A GANTree is a full binary tree where each node indexed with , GN (GNode), represents an individual GAN framework. The root node is represented as GN with the corresponding children nodes as GN and GN (see Fig. 2). Here we give a brief overview of a general GANTree framework. Given a set of target samples = drawn from a true data distribution , the objective is to optimize the parameters of the mapping , such that the distribution of generated samples approximates the target distribution upon randomly drawn latent vectors . Recent generative approaches [7] propose to simultaneously train an inference mapping, to avoid modecollapse. In this paper, we have used Adversarially Learned Inference (ALI) [12] framework as the basic GAN formulation for each node of GANTree. However, one can employ any other GAN framework for training the individual GANTree nodes, if it satisfies the specific requirement of having an inference mapping.
Root node (). Assuming as the set of complete target samples, the root node is first trained using a singlemode latent prior distribution . As shown in Fig. 2; , and are the encoder, generator and discriminator network respectively for the root node with index; which are trained to generate samples, approximating . Here, is the true target distribution whose samples are given as . After obtaining the best approximate , the next objective is to improve the approximation by considering the multimodal latent distribution in the succeeding hierarchy of GANTree.
Children nodes ( and ). Without any choice of the initial number of modes, we plan to split each GNode into two children nodes (see Fig. 2). In a general setting, assuming as the parent node index with the corresponding two children nodes indexed as and , we define , , and for simplifying further discussions. Considering the example shown in Fig. 2, with the parent index , the indices of left and right child would be and respectively. A novel binary Modesplitting procedure (Section 3.2) is incorporated, which, without using the label information, effectively exploits the most discriminative semantic difference at the latent space to realize a clear binary clustering of the input target samples. We obtain clusterset and by applying Modesplitting on the parentset such that . Note that, a single encoder network is shared by both the child nodes and as it is also utilized as a routing network, which can route a given target sample from the rootnode to one of the leafnodes by traversing through different levels of the full GANTree. The bimodal latent distribution at the output of the common encoder is defined as and for the left and right childnode respectively.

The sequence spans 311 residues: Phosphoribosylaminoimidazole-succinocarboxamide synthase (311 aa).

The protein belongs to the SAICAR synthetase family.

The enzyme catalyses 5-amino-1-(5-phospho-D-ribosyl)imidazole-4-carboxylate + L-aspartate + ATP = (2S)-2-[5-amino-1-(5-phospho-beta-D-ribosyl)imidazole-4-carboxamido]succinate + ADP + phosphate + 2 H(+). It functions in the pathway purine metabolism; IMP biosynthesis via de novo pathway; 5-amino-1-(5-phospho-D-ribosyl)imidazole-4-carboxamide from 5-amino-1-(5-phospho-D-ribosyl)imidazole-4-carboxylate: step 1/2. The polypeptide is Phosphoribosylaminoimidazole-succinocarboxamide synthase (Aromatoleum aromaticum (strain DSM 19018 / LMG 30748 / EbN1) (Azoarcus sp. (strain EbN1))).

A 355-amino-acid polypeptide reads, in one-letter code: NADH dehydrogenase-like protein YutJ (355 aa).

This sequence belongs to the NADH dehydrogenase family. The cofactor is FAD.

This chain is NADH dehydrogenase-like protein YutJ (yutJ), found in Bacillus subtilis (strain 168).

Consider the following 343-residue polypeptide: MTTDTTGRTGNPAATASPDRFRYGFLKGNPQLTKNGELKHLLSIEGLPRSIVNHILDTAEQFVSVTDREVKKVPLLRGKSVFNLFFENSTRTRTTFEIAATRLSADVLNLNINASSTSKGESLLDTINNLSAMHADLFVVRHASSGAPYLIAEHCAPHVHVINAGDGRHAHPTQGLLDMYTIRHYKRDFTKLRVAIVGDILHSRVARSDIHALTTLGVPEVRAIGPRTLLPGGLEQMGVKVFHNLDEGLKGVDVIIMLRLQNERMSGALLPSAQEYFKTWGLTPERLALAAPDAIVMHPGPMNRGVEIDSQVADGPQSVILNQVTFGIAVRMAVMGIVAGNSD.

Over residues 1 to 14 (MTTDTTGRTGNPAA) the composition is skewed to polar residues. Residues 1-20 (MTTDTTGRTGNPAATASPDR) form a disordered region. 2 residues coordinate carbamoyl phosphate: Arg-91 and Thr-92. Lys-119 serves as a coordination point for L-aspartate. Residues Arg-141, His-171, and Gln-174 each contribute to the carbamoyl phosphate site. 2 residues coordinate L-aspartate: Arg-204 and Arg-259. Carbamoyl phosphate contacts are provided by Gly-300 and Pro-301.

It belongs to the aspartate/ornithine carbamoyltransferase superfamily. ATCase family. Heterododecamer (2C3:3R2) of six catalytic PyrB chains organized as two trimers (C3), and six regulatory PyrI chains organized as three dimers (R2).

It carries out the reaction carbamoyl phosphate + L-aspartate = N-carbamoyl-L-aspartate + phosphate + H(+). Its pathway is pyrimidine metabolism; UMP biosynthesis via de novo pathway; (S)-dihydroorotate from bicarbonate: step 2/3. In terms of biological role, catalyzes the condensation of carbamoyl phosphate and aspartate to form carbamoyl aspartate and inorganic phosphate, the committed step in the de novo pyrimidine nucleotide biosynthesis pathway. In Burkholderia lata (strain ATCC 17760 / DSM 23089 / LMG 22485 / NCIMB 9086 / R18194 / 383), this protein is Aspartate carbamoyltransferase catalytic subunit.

After the simultaneous training of and using a BiModal Generative Adversarial Training (BiMGAT) procedure (Section 3.3), we obtain an improved approximation () of the true distribution () as . Here, the generated distributions and are modelled as and respectively (Algo. 1). Similarly, one can split the tree further to effectively capture the inherent number of modes associated with the true data distribution .